The masculinity gap

Last year, I made a tweet that said the following:

The gap in masculinity between the left and the right seems to have widened over time. In the early 20th century, the left was as masculine as the right, or nearly so. Today, the right is unquestionably more masculine. What happened?

My tweet was accompanied by old election posters for Labour and the Socialist Party of America (see above) that portrayed distinctly masculine themes, such as men wearing military uniforms or performing industrial work. Needless to say, promotional materials for today’s left-wing parties (at least in the Anglosphere) tend to explore quite different themes. And if you ask contemporary left-wing pundits what “masculinity” is, they may tell you it’s something “toxic”, while simultaneously blaming everything on “straight white males”.

The question of why the masculinity gap has emerged is a fascinating one. But here I want to address something much simpler: evidence that the gap really exists. After all, not everyone was convinced by the rather sweeping claim in my original tweet. The remainder of this post reviews nine separate publications, covering several different methodologies, which all triangulate on the same conclusion: the right is more masculine than the left.

McDermott (2016). In her book Masculinity, Femininity, and American Political Behavior, the political scientist Monika McDermott studied the role of masculinity and femininity in contemporary US politics. She analysed data from the Gendered Personalities and Politics Survey, for which respondents completed the Bem Sex-Role Inventory. Specifically, they were asked to rate themselves on a number of traits, some of which are considered more masculine (e.g., forceful, dominant) and some of which are considered more feminine (e.g., tender, cheerful).

Based on respondents’ answers, McDermott created measures of masculine and feminine personalities. She then examined whether these measures were predictive of political attitudes, party identity and voting behaviour. One of her main findings is shown above. On the left-hand side, we see that the Democrats have a nine-point advantage over the Republicans among women. However, on the right-hand side, we see that this gender gap is dwarfed by the femininity and masculinity gaps. Democrats are 24 points more “feminine” than Republicans, and are 18 points less “masculine”. McDermott confirmed that these gaps persist when controlling for gender itself.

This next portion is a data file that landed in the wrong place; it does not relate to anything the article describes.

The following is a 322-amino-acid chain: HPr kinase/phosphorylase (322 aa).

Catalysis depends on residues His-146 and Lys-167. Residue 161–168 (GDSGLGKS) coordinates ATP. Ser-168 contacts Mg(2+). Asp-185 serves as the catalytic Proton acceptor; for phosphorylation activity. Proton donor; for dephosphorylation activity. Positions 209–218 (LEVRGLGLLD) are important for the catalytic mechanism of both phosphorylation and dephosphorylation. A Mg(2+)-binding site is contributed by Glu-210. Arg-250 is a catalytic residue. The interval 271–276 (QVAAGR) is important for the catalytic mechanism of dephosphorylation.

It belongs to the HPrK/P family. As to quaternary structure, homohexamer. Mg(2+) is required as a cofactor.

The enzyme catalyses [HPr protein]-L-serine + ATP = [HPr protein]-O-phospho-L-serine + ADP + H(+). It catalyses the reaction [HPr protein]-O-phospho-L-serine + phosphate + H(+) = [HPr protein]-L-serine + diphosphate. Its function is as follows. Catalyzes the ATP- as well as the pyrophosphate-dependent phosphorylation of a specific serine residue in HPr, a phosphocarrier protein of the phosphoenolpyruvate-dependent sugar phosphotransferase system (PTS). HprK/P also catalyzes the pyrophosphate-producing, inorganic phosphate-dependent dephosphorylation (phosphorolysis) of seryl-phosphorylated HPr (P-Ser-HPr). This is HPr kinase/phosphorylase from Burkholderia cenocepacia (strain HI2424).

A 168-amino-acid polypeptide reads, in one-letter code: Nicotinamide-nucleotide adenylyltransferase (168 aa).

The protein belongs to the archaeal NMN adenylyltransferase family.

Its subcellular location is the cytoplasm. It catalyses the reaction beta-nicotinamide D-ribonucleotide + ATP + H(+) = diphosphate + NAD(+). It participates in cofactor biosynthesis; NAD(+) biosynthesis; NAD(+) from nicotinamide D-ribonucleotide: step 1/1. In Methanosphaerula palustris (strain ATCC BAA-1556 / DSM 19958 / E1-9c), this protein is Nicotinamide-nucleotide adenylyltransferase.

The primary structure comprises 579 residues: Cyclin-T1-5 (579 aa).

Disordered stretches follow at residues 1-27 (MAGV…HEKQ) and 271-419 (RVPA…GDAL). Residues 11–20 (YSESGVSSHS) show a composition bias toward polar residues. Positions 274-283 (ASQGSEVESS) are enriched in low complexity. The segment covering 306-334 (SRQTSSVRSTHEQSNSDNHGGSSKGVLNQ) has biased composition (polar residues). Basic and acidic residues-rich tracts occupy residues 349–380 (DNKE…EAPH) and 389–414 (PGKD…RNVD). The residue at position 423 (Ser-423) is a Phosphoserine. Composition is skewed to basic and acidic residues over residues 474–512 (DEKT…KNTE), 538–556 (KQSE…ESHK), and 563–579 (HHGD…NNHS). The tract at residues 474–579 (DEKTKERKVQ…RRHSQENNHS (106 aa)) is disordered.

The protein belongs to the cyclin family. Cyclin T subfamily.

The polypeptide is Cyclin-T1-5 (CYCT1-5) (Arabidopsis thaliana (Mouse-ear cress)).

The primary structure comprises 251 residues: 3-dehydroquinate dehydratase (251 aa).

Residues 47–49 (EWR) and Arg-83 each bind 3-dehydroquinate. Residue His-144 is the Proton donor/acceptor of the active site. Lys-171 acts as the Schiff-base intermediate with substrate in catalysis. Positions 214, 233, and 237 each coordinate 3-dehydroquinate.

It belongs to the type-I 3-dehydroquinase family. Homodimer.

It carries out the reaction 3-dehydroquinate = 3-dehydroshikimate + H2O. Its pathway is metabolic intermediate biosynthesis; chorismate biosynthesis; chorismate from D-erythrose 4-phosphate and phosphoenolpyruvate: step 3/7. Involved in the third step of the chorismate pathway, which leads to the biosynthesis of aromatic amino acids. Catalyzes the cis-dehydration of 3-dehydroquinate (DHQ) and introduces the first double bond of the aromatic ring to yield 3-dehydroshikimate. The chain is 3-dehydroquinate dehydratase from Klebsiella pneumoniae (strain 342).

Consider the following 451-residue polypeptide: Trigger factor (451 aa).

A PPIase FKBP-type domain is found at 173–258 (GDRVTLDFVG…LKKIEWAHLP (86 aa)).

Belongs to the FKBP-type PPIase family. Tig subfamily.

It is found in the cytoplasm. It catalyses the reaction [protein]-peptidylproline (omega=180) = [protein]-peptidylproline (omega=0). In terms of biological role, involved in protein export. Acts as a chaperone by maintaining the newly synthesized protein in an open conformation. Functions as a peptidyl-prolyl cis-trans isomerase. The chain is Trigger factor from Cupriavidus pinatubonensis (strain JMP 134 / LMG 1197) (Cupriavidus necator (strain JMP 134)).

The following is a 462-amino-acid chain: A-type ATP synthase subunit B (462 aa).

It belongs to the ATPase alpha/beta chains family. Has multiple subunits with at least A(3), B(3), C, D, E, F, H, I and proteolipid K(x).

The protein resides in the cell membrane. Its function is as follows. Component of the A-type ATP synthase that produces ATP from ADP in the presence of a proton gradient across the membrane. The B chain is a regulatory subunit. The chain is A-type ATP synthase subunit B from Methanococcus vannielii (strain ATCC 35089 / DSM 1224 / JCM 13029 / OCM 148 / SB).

Pew Research (2017). In a 2017 survey, respondents were asked whether people in our society look up to men who are “manly or masculine”. Among those who answered “yes”, 78% of Republicans said this is a “good thing”, compared to only 49% of Democrats. And only 20% of Republicans said this is a “bad thing”, whereas 48% of Democrats said the same.

In the same survey, male respondents were asked whether they would describe themselves as “manly or masculine”. 39% of Republicans answered “very”, compared to only 23% of Democrats. And only 8% of Republicans answered “not at all”, whereas 21% of Democrats said the same.

Deckman and Cassese (2019). In a recent study, two political scientists analysed data from the 2016 White Working Class Survey, which asked respondents whether American society has grown “too soft and feminine”. They found that, in every social class, Republicans were much more likely than Democrats to answer in the affirmative. Interestingly, the largest gap was seen in the “upper-class”. (Class was based on self-identity.) Here, 85% of Republican men said that American society has grown “too soft and feminine”, compared to only 22% of Democratic men.